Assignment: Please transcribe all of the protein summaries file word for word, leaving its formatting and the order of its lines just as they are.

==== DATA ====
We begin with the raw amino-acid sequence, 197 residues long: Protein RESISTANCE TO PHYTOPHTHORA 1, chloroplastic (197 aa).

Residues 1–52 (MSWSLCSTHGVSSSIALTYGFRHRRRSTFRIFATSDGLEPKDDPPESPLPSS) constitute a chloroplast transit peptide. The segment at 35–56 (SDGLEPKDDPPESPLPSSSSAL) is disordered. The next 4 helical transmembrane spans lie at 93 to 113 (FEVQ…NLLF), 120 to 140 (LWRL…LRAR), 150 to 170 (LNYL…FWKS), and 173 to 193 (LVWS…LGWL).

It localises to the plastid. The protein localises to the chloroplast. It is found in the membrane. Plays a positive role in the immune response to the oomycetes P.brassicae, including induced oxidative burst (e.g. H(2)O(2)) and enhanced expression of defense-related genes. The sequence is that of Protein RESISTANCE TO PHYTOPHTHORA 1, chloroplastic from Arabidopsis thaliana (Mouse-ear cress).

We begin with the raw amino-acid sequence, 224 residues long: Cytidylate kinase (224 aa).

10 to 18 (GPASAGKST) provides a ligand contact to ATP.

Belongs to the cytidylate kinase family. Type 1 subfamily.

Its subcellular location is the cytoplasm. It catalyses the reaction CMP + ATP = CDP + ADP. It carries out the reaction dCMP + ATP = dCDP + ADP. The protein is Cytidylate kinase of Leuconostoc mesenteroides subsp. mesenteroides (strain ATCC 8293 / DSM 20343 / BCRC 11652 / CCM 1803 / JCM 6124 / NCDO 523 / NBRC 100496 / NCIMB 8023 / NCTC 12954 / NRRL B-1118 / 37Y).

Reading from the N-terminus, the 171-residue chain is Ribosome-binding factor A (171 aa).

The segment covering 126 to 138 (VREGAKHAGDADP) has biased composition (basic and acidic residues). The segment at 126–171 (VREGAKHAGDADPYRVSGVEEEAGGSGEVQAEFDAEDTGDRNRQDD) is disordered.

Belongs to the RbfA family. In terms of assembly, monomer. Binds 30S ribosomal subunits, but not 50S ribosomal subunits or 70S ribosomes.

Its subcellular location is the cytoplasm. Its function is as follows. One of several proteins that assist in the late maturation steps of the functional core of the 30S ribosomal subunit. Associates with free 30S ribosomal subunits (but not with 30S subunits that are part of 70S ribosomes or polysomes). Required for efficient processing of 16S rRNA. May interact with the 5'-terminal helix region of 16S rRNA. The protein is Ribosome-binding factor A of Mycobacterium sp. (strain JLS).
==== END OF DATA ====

We begin with the raw amino-acid sequence, 197 residues long: Protein RESISTANCE TO PHYTOPHTHORA 1, chloroplastic (197 aa).

Residues 1–52 (MSWSLCSTHGVSSSIALTYGFRHRRRSTFRIFATSDGLEPKDDPPESPLPSS) constitute a chloroplast transit peptide. The segment at 35–56 (SDGLEPKDDPPESPLPSSSSAL) is disordered. The next 4 helical transmembrane spans lie at 93 to 113 (FEVQ…NLLF), 120 to 140 (LWRL…LRAR), 150 to 170 (LNYL…FWKS), and 173 to 193 (LVWS…LGWL).

It localises to the plastid. The protein localises to the chloroplast. It is found in the membrane. Plays a positive role in the immune response to the oomycetes P.brassicae, including induced oxidative burst (e.g. H(2)O(2)) and enhanced expression of defense-related genes. The sequence is that of Protein RESISTANCE TO PHYTOPHTHORA 1, chloroplastic from Arabidopsis thaliana (Mouse-ear cress).

We begin with the raw amino-acid sequence, 224 residues long: Cytidylate kinase (224 aa).

10 to 18 (GPASAGKST) provides a ligand contact to ATP.

Belongs to the cytidylate kinase family. Type 1 subfamily.

Its subcellular location is the cytoplasm. It catalyses the reaction CMP + ATP = CDP + ADP. It carries out the reaction dCMP + ATP = dCDP + ADP. The protein is Cytidylate kinase of Leuconostoc mesenteroides subsp. mesenteroides (strain ATCC 8293 / DSM 20343 / BCRC 11652 / CCM 1803 / JCM 6124 / NCDO 523 / NBRC 100496 / NCIMB 8023 / NCTC 12954 / NRRL B-1118 / 37Y).

Reading from the N-terminus, the 171-residue chain is Ribosome-binding factor A (171 aa).

The segment covering 126 to 138 (VREGAKHAGDADP) has biased composition (basic and acidic residues). The segment at 126–171 (VREGAKHAGDADPYRVSGVEEEAGGSGEVQAEFDAEDTGDRNRQDD) is disordered.

Belongs to the RbfA family. In terms of assembly, monomer. Binds 30S ribosomal subunits, but not 50S ribosomal subunits or 70S ribosomes.

Its subcellular location is the cytoplasm. Its function is as follows. One of several proteins that assist in the late maturation steps of the functional core of the 30S ribosomal subunit. Associates with free 30S ribosomal subunits (but not with 30S subunits that are part of 70S ribosomes or polysomes). Required for efficient processing of 16S rRNA. May interact with the 5'-terminal helix region of 16S rRNA. The protein is Ribosome-binding factor A of Mycobacterium sp. (strain JLS).